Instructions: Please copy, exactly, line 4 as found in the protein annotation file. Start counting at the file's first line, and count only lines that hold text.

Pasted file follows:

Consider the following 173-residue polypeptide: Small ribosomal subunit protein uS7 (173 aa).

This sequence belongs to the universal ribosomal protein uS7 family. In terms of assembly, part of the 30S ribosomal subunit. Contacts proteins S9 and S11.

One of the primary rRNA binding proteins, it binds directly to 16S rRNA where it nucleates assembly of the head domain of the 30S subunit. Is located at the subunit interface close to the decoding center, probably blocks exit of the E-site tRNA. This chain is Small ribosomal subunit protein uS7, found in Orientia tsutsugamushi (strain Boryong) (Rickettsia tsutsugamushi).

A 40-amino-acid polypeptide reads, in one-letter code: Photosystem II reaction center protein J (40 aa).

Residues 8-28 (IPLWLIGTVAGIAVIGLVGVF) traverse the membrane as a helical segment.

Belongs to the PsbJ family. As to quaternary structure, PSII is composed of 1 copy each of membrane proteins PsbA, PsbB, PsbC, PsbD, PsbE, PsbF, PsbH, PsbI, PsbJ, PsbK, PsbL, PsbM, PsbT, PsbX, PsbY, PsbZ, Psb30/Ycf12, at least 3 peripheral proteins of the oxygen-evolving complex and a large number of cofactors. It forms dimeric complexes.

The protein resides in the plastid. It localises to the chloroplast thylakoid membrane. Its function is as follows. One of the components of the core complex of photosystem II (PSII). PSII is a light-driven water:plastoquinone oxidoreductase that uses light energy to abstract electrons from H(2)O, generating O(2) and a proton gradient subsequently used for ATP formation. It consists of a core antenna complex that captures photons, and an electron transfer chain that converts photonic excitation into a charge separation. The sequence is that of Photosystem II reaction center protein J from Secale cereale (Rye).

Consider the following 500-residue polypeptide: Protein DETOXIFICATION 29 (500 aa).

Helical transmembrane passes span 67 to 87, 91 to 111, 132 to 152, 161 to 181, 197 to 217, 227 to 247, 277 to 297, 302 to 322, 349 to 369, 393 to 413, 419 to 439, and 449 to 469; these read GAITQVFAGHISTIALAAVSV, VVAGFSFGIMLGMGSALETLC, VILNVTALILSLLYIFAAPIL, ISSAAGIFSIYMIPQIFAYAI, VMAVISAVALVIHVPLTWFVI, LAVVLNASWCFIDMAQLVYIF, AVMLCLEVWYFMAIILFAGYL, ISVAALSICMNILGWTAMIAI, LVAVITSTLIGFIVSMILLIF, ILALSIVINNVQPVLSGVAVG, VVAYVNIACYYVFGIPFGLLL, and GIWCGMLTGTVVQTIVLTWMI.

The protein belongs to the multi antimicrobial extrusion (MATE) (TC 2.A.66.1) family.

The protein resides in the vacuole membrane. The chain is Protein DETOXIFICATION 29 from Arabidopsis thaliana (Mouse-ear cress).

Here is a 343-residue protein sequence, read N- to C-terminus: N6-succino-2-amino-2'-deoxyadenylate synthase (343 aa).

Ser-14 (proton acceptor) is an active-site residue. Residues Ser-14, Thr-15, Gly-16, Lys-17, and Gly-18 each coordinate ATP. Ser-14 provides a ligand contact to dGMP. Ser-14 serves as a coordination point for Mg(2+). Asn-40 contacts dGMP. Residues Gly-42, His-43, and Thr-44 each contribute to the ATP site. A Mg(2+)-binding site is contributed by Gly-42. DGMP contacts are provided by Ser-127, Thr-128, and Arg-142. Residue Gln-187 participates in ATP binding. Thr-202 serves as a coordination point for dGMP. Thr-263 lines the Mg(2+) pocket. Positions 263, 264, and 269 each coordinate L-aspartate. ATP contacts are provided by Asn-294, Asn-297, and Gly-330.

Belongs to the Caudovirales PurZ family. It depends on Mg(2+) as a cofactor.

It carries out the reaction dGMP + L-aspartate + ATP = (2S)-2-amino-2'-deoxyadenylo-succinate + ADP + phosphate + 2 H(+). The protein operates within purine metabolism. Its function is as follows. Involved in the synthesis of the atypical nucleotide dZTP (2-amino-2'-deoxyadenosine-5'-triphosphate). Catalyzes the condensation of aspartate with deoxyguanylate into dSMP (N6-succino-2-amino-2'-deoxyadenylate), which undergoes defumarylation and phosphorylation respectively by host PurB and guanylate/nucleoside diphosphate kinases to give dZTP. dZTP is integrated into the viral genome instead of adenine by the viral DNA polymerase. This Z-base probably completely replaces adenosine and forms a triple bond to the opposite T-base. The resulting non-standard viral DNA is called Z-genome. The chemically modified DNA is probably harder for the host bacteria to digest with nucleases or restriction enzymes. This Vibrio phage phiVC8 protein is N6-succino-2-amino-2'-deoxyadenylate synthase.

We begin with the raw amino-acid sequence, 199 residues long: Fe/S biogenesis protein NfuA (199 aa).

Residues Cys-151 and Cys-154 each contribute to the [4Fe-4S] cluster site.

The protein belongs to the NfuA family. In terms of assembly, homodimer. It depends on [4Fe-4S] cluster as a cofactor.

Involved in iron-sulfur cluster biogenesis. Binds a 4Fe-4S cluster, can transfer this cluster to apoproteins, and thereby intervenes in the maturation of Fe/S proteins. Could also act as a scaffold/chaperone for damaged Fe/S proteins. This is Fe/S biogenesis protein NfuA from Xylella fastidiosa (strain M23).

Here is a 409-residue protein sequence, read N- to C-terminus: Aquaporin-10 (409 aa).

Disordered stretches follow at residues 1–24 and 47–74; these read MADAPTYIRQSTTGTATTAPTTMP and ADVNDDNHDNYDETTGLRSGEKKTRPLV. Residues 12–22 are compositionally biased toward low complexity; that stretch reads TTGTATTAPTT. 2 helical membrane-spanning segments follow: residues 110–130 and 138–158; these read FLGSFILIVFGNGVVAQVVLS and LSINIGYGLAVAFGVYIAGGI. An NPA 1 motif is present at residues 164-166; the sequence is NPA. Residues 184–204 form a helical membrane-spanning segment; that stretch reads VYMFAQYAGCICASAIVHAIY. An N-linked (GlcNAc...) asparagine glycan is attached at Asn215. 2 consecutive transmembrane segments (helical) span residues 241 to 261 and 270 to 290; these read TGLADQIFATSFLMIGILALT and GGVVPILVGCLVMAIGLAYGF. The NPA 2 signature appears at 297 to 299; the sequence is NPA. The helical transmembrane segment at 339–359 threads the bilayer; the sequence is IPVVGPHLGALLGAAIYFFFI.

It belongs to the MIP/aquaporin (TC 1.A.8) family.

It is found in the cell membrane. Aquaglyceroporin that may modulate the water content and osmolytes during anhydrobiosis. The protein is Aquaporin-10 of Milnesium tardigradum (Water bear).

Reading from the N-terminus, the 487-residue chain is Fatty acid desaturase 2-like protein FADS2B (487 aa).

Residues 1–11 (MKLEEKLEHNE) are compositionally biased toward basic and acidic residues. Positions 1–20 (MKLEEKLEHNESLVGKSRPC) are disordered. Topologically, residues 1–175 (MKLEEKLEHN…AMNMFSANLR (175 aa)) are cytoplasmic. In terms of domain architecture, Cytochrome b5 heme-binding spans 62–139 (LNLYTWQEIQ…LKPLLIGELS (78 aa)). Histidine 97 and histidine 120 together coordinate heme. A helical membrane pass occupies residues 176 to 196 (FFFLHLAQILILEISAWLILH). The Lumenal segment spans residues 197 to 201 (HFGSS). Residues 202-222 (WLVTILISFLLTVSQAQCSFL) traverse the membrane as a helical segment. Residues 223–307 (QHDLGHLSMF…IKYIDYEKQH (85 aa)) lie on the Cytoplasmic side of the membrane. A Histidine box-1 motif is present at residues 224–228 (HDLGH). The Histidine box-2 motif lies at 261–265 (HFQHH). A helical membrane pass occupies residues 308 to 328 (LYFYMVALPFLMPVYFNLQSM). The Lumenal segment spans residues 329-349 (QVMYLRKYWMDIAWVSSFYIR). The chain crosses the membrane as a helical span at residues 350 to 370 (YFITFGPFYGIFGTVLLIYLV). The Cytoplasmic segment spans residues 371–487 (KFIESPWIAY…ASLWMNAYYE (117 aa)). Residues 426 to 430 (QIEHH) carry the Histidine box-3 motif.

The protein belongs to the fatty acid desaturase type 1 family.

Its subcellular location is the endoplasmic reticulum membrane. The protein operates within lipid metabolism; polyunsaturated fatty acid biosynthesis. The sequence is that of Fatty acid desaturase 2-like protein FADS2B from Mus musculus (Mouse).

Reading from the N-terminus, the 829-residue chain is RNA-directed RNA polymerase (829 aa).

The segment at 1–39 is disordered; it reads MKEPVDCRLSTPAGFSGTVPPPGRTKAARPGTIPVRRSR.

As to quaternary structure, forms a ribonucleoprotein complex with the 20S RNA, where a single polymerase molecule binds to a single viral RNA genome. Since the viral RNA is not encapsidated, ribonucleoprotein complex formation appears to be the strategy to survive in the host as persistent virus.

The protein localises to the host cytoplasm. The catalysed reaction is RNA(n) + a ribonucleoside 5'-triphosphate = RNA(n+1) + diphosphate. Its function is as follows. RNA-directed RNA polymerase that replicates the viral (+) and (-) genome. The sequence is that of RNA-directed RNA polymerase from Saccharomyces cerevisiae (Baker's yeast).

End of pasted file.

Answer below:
A 40-amino-acid polypeptide reads, in one-letter code: Photosystem II reaction center protein J (40 aa).